The Regional Comprehensive Economic Partnership (RCEP) Agreement, which entered into force on 1 January 2022, has the potential to contribute significantly to the post-pandemic recovery efforts of the ASEAN member states, the economy ministers of the Southeast Asian bloc highlighted in their special meeting in Bali on 18 May.
The Meeting encouraged the remaining signatory States to expedite their ratification of the RCEP Agreement, the ministers said at the end of their summit in Indonesia.
The ASEAN member states – Brunei Darussalam, Cambodia, Indonesia, Lao PDR, Malaysia, Myanmar, the Philippines, Singapore, Thailand, and Vietnam – plus Australia, China, Japan, South Korea, and New Zealand, signed the RCEP agreement on 15 November 2020. After it entered into force at the beginning of this year, the RCEP became the largest trade agreement in the world as measured by the gross domestic product of its members – almost one third of the world’s GDP.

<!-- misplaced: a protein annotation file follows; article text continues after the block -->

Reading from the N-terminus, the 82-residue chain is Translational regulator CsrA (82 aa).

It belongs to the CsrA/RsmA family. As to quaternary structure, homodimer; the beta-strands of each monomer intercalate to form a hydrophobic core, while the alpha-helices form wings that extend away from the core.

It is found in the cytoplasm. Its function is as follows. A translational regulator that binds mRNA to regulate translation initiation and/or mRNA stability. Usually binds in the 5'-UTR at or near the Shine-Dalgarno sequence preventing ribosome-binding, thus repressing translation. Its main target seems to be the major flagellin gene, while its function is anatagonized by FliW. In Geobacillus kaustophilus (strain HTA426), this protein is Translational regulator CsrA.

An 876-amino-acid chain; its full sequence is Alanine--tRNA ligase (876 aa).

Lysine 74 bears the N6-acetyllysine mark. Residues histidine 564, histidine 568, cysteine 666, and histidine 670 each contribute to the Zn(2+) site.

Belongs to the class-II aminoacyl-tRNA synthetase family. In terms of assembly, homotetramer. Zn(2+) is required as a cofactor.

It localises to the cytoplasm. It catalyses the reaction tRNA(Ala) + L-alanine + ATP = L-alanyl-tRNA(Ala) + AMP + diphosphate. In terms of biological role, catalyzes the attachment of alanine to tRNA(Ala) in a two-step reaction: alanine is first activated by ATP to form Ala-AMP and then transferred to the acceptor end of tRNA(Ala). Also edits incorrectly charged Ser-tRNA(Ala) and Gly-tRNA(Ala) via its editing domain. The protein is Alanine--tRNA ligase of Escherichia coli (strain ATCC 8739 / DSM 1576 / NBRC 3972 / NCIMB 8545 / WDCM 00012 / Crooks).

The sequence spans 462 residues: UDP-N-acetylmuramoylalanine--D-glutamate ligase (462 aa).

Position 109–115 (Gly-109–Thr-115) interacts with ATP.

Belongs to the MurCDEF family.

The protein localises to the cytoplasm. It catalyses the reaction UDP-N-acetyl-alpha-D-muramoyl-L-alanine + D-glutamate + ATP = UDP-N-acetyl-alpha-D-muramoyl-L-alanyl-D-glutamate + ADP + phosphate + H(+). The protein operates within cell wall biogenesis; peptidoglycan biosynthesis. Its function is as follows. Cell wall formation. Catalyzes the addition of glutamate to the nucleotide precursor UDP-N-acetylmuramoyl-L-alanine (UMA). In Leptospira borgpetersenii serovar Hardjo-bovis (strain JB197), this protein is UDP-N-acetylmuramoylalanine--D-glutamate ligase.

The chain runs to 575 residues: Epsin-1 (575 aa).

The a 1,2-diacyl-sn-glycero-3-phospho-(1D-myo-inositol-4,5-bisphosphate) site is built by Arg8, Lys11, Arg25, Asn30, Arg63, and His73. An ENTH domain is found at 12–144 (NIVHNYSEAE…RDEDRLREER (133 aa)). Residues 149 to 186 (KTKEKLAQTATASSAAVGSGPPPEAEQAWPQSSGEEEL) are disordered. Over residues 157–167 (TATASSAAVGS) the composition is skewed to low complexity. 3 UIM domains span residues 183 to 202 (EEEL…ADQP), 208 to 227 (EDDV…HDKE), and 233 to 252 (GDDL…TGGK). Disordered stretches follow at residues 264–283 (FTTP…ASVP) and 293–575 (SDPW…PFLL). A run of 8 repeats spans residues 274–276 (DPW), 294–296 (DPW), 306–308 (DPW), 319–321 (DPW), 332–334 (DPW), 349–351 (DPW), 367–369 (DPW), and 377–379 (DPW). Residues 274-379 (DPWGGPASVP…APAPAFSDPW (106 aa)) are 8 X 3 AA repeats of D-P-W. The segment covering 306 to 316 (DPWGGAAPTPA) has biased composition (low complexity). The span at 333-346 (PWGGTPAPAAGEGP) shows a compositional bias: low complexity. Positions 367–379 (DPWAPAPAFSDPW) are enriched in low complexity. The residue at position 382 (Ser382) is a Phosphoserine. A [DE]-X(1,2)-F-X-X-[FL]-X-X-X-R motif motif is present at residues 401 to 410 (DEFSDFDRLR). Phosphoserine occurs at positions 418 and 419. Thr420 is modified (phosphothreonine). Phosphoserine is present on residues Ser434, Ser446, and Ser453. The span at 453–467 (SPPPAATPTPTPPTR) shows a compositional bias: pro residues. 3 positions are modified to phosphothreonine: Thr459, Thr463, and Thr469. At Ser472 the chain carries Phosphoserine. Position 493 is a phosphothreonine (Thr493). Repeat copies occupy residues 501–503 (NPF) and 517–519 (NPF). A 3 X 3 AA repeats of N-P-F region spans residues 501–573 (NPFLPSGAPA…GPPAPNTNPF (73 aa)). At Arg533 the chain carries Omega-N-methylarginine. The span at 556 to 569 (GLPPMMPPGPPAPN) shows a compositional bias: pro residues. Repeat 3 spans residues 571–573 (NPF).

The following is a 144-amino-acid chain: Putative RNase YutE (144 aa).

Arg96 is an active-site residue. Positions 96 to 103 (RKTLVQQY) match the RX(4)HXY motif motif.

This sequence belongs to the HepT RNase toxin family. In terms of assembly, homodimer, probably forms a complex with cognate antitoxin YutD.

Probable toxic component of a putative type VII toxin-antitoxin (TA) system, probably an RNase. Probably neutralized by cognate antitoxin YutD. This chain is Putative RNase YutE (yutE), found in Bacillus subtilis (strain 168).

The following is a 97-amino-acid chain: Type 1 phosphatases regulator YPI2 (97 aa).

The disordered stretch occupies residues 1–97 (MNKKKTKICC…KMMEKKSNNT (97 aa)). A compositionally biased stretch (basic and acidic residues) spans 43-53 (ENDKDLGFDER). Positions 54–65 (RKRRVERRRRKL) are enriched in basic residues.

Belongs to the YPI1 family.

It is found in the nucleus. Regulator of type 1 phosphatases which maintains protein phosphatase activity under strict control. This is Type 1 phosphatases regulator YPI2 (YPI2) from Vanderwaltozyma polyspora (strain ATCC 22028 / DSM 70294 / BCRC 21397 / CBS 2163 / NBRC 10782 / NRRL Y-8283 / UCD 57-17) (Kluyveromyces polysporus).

The RCEP is creating the world’s largest trading bloc by economic size and makes it a centre of gravity for global trade, the United Nations Conference on Trade and Development (UNCTAD) said in a study days before the pact was launched. The agreement encompasses several areas of cooperation, with tariff concessions a central principle, which will eliminate 90 percent of tariffs within the bloc.
During the meeting in Bali in May, the economy ministers of ASEAN also discussed private sector-driven industrial cooperation within the bloc as a collective effort to deepen ASEAN economic integration, enhance intra-ASEAN trade, investment and supply chain connectivity, and strengthen ASEAN’s sustainable and decarbonisation agenda, in line with the ASEAN Economic Community Blueprint 2025.